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Rings are quite simply made. The thread is wound round the stick six to ten times, according to the desired.

and a stitch or two of button-holing is worked before removing it then work round the threads until it is complete and finish by passing the needle through the head of the first stitch and slipping it inside and along the line of strengthening threads cut off neatly. Rings may have pyramids worked round them, in which

size of the ring,



case a definite


of button-hole stitches should


made. If a ring is covered with twenty-eight buttonhole stitches, four pyramids of six stitches each could be made, with one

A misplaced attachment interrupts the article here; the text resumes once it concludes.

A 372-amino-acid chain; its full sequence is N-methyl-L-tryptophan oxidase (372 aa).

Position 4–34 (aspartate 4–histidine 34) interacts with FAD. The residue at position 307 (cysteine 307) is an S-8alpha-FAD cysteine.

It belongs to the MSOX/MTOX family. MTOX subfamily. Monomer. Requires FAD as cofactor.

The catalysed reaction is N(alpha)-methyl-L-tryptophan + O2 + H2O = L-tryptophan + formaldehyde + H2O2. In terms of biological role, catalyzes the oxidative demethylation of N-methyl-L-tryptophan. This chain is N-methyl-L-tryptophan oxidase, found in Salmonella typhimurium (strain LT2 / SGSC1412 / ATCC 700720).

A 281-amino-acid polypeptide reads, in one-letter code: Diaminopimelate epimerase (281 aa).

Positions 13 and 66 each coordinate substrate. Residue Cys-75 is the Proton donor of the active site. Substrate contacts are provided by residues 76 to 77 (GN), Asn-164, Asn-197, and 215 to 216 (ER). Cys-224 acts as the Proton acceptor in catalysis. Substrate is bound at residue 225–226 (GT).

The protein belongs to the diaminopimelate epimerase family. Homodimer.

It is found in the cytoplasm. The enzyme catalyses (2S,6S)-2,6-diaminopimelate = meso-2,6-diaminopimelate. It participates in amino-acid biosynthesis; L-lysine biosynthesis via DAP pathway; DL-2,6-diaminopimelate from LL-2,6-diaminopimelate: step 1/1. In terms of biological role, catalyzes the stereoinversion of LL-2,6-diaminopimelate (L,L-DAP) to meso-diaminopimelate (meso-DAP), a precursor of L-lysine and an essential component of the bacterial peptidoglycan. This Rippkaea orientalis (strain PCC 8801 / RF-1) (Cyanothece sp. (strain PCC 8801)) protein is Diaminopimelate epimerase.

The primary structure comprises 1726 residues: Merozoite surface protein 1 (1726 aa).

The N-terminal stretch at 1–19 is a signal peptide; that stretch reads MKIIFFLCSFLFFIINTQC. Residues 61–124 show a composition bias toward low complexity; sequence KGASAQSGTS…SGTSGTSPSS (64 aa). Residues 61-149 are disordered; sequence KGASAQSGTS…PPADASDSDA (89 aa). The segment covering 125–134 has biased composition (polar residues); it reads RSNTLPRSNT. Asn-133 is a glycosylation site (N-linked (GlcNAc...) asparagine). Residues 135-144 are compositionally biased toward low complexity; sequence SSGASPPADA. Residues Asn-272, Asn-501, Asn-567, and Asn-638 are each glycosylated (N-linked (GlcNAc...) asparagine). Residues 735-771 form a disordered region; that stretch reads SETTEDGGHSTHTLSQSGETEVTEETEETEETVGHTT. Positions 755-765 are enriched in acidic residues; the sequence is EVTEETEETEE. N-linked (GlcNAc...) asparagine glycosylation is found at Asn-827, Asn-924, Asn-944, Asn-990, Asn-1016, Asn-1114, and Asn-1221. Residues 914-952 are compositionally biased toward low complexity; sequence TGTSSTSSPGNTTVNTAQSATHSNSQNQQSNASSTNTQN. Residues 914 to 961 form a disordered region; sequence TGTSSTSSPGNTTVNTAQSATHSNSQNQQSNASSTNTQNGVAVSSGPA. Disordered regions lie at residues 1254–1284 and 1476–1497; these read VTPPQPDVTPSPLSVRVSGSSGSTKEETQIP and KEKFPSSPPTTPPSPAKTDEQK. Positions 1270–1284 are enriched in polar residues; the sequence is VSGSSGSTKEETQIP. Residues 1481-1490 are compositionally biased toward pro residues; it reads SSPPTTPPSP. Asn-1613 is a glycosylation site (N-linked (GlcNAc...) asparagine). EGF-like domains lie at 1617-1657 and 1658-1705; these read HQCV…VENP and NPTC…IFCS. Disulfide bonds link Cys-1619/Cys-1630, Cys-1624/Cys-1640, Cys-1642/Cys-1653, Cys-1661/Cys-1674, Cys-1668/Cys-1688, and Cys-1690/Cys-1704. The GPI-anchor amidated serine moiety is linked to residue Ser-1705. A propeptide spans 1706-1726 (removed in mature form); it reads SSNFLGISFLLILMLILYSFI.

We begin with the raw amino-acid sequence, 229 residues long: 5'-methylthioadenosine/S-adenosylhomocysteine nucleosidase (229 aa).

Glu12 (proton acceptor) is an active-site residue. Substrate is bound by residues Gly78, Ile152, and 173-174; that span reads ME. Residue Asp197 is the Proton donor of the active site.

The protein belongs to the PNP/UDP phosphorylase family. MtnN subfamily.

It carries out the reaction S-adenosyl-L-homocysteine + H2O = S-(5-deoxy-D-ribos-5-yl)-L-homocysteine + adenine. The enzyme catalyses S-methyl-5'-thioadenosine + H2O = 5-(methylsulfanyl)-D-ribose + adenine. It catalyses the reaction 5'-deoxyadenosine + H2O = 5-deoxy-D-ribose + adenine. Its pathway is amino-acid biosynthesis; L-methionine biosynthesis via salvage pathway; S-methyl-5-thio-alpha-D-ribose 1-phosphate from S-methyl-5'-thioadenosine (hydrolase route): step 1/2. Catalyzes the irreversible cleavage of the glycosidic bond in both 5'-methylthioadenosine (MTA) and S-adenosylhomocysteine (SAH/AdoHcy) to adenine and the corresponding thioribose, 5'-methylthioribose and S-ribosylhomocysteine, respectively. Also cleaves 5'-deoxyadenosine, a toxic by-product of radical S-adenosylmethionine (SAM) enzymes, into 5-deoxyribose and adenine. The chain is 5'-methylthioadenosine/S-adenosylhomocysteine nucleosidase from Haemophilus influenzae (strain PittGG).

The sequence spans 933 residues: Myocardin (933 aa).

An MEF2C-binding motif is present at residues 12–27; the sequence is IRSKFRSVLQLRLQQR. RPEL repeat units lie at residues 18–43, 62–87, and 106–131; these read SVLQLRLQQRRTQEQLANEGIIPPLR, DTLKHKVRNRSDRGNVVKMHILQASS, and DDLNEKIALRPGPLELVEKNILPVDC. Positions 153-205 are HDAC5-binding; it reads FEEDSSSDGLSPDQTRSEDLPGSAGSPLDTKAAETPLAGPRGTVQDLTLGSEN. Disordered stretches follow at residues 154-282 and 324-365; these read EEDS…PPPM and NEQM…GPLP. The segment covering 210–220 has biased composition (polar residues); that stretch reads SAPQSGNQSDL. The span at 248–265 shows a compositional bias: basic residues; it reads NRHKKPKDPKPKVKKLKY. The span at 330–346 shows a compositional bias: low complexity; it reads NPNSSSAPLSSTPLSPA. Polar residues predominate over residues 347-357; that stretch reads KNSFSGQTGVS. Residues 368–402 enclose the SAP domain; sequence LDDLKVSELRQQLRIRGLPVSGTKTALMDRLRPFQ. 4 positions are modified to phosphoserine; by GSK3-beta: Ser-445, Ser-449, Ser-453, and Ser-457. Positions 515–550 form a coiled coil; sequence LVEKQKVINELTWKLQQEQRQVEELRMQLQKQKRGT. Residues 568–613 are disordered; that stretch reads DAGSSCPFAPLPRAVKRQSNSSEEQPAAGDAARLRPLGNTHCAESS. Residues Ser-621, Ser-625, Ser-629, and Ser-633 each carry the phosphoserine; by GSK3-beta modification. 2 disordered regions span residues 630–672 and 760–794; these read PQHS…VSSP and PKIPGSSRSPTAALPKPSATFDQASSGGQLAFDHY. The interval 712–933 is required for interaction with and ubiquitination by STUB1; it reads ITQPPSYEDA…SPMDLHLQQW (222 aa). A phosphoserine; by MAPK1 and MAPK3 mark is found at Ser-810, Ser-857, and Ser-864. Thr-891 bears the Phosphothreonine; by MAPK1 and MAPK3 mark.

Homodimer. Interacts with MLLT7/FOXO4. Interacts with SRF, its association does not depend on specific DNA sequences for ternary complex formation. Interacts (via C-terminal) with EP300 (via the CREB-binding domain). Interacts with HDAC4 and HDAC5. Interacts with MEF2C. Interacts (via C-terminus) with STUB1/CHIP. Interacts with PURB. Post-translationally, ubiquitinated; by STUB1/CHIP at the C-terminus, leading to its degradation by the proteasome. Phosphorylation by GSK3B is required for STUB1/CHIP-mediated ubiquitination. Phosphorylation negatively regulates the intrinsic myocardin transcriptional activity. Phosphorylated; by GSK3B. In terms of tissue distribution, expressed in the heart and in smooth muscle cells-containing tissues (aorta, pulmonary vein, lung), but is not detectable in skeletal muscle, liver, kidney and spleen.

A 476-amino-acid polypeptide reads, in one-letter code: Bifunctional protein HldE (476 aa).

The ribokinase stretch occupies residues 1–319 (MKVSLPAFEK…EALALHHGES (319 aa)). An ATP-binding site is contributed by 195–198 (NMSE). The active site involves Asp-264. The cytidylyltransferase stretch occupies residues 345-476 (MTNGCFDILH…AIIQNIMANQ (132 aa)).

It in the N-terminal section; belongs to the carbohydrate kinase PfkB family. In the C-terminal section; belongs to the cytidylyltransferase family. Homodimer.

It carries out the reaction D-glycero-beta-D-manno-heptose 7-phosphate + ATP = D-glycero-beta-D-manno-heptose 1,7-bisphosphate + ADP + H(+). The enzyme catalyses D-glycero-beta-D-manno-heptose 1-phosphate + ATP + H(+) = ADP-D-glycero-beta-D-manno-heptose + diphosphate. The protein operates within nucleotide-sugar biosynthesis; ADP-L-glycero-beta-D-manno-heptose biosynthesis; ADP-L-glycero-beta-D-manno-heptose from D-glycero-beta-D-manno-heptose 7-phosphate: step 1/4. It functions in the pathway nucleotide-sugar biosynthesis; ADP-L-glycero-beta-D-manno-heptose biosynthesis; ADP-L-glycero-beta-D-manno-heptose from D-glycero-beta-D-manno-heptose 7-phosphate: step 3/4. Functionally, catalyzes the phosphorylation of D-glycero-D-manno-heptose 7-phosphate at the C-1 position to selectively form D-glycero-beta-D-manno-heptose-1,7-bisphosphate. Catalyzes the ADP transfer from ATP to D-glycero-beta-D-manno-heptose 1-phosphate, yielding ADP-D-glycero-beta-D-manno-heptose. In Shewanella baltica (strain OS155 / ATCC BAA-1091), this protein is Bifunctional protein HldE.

between each pyramid with smaller pyramids, with one stitch


thirty stitches, six


between each, could be worked in. Rings could be made over a metal or bone foundation when they are used to support any weight, as for the


strings of a bag, or to attach a splasher to a wall

for lacing or connecting the front or shoulders of a

jumper or

child's frock

they can be either made on

threads or metal rings.

Note the interesting method Plate XIII.


see also Fig. 23



applying rings in

which shows method


working rings with picots of bullion stitch. Very useful indestructible buttons can be made of very thickly padded small rings in which the stitches practically fill up the centre twisted bars, crossed, should be worked at the back for the purpose of attaching these buttons to the garments which they are to adorn. Ornamental Knot (Fig. 45). Knot work, like embroidery and lace, seems to have originated in the ;